Student with a vision crowned the new Miss Black CU
At 7 p.m. Feb. 1 in the Cameron University Theatre, six contestants lined the stage as they competed in the annual Miss Black CU pageant. Cameron University Psychology major and junior Oluwakemi “Kemmy” Olurotimi left the theatre crowned as the new 2014 Miss Black CU.
If there is one thing Olurotimi learned from the Miss Black CU Pageant, it was to expect the unexpected. Originally from Nigeria, Olurotimi left her familiarity behind as she began her education at Lee University located in Cleveland, TN. After she completed her freshman year at Lee, she transferred to Cameron University.
“Cameron was my parents’ request,” Olurotimi said. “But my best friend that I grew up with was also here. It’s impossible to be in a strange land and not have something you’re familiar with, so when my parents requested that I come here, I agreed and went along with it.”
Olurotimi does not describe herself as a “pageant girl.” However, when she attended Lee, she realized she might want to try it.
“At Lee, they have an event called ‘The Parade of the Favorites’ where girls come out and compete — representing different clubs and societies on campus,” Olurotimi said. “It was the first time a black lady won and that inspired me to do it. I didn’t get to compete because my stay there was short lived.”
When she came to Cameron, she noticed all of the posters around campus for Miss Black CU. After asking a friend about the show, Olurotimi sought out opportunities to be involved in the 2013 pageant.
“I competed in the pageant last year, and it was very stressful. I promoted a platform titled ‘Internal Wellness’— better health through food. It really did not go as I wanted it to go,” she said. “I did not place at all last year — but that night at the pageant, I promised myself that I would do it again.”
Olurotimi began preparing for the 2014 pageant with a determined outlook. She decided her platform was going to be something important to her — something that she could identify with.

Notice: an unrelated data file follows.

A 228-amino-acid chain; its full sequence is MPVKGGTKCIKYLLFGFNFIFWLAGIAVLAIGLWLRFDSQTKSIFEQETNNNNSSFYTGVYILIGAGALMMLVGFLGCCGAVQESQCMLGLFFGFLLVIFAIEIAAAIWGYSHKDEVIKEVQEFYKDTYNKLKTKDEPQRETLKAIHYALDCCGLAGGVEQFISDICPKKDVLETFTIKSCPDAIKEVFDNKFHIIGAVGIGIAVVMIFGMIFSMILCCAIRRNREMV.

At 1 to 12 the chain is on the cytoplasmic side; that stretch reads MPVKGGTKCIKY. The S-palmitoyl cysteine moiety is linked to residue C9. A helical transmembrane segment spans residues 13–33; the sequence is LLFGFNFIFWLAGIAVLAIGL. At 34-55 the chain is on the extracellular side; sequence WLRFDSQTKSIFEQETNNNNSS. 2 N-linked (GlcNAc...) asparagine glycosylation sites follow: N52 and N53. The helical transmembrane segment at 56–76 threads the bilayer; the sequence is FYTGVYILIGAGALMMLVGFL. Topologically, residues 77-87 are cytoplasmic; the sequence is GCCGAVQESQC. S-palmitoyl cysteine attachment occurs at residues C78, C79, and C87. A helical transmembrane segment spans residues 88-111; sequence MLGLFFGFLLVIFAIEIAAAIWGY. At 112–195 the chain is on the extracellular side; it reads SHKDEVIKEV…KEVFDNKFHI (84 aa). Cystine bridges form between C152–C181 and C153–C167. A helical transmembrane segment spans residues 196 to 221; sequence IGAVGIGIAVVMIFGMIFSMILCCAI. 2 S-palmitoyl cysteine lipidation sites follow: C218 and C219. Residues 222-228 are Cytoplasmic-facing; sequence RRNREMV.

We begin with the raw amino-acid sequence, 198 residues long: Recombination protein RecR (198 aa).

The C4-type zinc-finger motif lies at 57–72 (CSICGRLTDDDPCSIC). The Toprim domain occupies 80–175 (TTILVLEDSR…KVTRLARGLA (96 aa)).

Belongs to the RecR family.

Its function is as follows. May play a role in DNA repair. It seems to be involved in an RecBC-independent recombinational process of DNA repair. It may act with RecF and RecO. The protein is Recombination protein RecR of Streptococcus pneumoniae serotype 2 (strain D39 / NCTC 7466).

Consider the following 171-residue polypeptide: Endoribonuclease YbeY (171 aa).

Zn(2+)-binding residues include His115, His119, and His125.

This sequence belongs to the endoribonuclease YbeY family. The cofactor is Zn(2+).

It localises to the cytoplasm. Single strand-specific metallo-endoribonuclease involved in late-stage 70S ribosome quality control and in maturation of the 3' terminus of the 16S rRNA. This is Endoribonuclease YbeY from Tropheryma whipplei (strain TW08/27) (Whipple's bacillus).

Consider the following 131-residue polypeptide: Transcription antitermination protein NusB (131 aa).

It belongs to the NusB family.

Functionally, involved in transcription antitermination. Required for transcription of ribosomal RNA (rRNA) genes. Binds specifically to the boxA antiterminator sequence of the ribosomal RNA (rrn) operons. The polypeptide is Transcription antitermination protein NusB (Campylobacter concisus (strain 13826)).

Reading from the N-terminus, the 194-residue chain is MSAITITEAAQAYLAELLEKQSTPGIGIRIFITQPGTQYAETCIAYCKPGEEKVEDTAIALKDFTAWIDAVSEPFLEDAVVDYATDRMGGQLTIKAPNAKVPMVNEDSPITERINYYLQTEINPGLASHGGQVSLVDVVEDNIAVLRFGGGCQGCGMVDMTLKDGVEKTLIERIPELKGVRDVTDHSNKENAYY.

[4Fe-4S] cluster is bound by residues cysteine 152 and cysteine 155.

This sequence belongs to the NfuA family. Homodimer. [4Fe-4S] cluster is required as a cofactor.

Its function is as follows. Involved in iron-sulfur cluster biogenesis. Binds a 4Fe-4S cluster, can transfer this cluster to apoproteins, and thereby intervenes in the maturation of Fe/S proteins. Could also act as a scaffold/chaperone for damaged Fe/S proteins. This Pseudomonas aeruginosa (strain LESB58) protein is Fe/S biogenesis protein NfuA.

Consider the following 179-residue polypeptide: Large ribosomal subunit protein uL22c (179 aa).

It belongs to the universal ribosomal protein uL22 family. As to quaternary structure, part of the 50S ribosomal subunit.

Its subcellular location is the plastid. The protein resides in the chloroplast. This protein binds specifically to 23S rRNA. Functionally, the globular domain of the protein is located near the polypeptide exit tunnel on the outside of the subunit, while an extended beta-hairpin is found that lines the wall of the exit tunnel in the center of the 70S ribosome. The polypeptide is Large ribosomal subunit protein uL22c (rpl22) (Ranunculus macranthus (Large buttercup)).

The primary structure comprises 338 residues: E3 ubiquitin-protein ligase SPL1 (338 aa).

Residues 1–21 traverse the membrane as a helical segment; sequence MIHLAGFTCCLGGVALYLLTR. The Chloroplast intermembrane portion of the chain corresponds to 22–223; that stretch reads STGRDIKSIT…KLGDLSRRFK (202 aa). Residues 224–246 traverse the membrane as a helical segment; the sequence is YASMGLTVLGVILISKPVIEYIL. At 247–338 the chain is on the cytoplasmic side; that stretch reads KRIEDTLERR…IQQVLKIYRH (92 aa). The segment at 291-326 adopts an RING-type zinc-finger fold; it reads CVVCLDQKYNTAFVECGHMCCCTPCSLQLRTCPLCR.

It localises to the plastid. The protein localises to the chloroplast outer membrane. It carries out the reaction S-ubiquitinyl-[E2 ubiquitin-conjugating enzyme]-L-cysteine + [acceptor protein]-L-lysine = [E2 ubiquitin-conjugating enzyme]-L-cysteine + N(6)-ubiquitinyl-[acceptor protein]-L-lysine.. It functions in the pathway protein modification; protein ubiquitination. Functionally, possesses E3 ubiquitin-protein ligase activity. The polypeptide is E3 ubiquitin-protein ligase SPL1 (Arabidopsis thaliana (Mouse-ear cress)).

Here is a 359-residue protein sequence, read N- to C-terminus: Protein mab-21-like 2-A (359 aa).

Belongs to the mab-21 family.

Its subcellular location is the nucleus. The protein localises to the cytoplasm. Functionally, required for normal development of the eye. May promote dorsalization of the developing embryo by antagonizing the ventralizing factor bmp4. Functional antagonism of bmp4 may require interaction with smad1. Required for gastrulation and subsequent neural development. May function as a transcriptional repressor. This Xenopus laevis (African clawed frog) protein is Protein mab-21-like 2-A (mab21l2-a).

“My platform this year is called ‘Keep Calm and Don’t Stress,’” Olurotimi said. “The basic idea of this platform is educating people on the issue of stress and exposing them to different stress management techniques.
“It isn’t just something that I’m doing for the sake of the pageant — it’s my personal platform. It relates to me as an individual.
Stress management is something Olurotimi can identify with, especially in light of the pageant. Although she has not started promoting her platform around the CU campus, she continues to practice methods of stress management on her own.
“When people that I know come to me for advice, what I tell them is you have to put up little stop signs at some point in your life where you pause and think about how far you’ve come,” Olurotimi said. “When I get stressed I stop and look around me, breathe, and then I become very grateful for the moment that I’m in.
“The basic key to stress management is understanding that every moment you have is a gift, and you should make the best of it.”
Olurotimi said she plans to promote her platform on campus throughout her year as Miss Black CU. She plans to hold a seminar on March 27.
“My seminar is going to feature some of my psychology and biology professors as well as the Cameron Student Wellness Center,” Olurotimi said. “Some of the contestants also have very powerful platforms promoting health and fitness, and I really want to use that to benefit the CU community. I want to use what we have here on campus to promote my platform all year around.”
While preparing for the pageant, Olurotimi said there was much stress involved; however, there were also several aspects she enjoyed.
“There was a lot of hard work, commitment, stress and constructive criticisms throughout the pageant processes,” Olurotimi said. “The pageant got me out of my comfort zone — but the whole experience has been a surprise to me. I never realized how comfortable and confident I could be with myself. It was really a labor of the mind, but overall my favorite part of the pageant was being able to have that sisterhood with all of the contestants, you really don’t realize that you’re competing against them until the night of the pageant.
“My favorite segment of the pageant was my talent. I recited a poem titled ‘What if I’m a Black Woman.’ The author decided to remain anonymous — I don’t understand why someone who could write something so beautiful would not want to be recognized — but it’s a very powerful poem.”
Olurotimi’s pageant experience does not end at Cameron University. She will compete in the Miss Oklahoma US Ambassador competition next year, and if she wins, she will compete at the national level. Until then, Olurotimi said she looks forward to representing Cameron throughout her year as Miss Black CU.[vimeo]https://vimeo.com/86340848[/vimeo]